Already Retired Maximizing Savings

Stretch your savings. Identify adjustments you can make that will amplify your total retirement savings, allowing you to live the lifestyle you desire.

The amount of savings you have to cover your retirement varies based on the opportunities you were given and the choices you made. Though you may be done building your savings, there are still choices to make to ensure your retirement savings last.

What can you do?


Consolidate accounts. Over the course of your career, you may have accumulated a number of retirement savings vehicles. Consolidating these accounts can reduce the fees you pay and give you a complete view of your retirement finances when it's more important than ever to know where you stand.


Create a withdrawal strategy. One of the biggest mistakes you can make in retirement is withdrawing too much, too quickly. It's vital to create a formal plan for withdrawal that ensures your savings last as long as you do. A financial advisor can work with you to create a sustainable plan for withdrawals.


Consider delaying Social Security. Delaying retirement benefits from Social Security until after full retirement age (which depends on your birth year) will yield a higher monthly benefit. If you haven't yet begun receiving Social Security benefits and are getting by just fine, it may be smart to hold off until this later age for the added monthly income.


Find more income. One of the great things about retirement is choosing how you spend your time. Think about your passions and consider whether you can turn them into a part-time job. You could sell items you create or get a job consulting. Any money you bring in from your part-time job can allow you to reduce your withdrawals from savings.


Think about downsizing. Your house may be your biggest expense. Moving to a smaller home, condo or apartment can pay off for some retirees. Downsizing can significantly reduce living expenses. A home sale can provide a boost to savings if you put part of the proceeds into your retirement accounts. Selling your home also gives you more flexibility to consider relocating to an area with a lower cost of living, possibly closer to loved ones.


Update insurance policies. Are you driving less? You may want to consider adjusting your auto coverage. Review your health insurance policy and sign up for Medicare Part A at age 65 even if you’re covered by other insurance. It's free for insured people and helps pay for inpatient hospital care and other services. Double-check that your beneficiaries are up to date on life insurance policies.

Contact a financial advisor for a no-cost, no-obligation consultation to discuss options that fit your needs.

Next: Managing Your Money

Want to maximize your retirement savings?

Work with a financial advisor to build a strategy.

Call 1-877-221-8108 to get started today.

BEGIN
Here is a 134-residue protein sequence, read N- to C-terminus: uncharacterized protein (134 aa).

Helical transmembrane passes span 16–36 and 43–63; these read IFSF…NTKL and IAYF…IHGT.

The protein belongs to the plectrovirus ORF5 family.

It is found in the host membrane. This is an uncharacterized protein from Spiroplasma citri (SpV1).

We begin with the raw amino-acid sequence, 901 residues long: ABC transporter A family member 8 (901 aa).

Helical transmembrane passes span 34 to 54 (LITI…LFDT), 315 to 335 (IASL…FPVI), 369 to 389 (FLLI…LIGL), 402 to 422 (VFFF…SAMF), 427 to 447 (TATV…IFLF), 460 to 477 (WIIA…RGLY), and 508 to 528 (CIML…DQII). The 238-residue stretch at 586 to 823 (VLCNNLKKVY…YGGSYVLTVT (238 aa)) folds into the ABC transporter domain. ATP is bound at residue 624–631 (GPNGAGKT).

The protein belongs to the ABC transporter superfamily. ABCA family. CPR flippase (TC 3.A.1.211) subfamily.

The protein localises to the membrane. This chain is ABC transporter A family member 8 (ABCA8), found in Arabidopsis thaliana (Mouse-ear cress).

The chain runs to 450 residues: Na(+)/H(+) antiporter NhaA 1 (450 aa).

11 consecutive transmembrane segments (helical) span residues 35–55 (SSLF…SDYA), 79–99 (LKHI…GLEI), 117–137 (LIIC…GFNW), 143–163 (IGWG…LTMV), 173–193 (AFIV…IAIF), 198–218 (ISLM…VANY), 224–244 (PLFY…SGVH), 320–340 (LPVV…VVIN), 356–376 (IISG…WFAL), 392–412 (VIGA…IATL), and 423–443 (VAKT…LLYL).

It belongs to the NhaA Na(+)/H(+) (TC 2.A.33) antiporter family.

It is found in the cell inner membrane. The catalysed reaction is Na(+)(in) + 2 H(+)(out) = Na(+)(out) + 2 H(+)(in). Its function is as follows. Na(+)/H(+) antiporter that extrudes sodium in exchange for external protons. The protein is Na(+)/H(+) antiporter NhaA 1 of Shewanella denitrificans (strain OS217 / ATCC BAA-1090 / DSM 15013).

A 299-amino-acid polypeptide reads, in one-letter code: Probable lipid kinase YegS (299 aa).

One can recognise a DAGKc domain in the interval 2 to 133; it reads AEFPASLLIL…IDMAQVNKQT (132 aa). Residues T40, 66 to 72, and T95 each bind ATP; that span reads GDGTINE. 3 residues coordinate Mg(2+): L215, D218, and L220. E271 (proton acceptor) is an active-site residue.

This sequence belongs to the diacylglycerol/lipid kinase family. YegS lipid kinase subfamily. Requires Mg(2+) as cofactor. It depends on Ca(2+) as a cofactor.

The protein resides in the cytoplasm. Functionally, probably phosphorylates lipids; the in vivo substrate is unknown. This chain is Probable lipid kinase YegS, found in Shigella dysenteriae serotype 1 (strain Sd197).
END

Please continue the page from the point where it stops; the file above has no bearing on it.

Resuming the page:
© 2020 Navy Federal Credit Union. All rights reserved.

Navy Federal Credit Union is federally insured by the National Credit Union Administration.

Nondeposit investment and insurance products are offered through Navy Federal Financial Group LLC (NFFG) and through its subsidiary, Navy Federal Brokerage Services, LLC (NFBS), a member of FINRA/SIPC and an SEC registered investment advisory firm. Brokerage and advisory products are offered through NFBS. These products are not NCUA/NCUSIF or otherwise federally insured, are not guaranteed or obligations of the credit union, are not offered, recommended, sanctioned, or encouraged by the federal government, and may involve investment risk, including possible loss of principal. Products may be offered by an employee who serves both functions of accepting member deposits and selling nondeposit investment and insurance products. 1-877-221-8108. Trust Services available through MEMBERS Trust Company. 1-855-358-7878.

Investors should carefully consider the investment objectives, risks, and charges and expenses associated with municipal fund securities before investing. This and other information about municipal fund securities is available in the issuer's official statement which can be obtained directly from the issuer, or if distributed through a broker dealer, may be obtained from a financial adviser, and should be read carefully before investing.

An investor should consider, before investing, whether the investor's or designated beneficiary's home state offers any state tax or other benefits that are only available for investments in such state's qualified tuition program.

If a municipal fund security describes one or more of their investment options as having the characteristics of a money market fund, it is important to know that an investment in the security is not insured or guaranteed by the FDIC or any other government agency (unless such guarantee is specifically provided by or on behalf of such issuer) and, if the security is held out as maintaining a stable net asset value, that although the issuer seeks to preserve the value of the investment at $1.00 per share or such other applicable fixed share price, it is possible to lose money by investing in the security.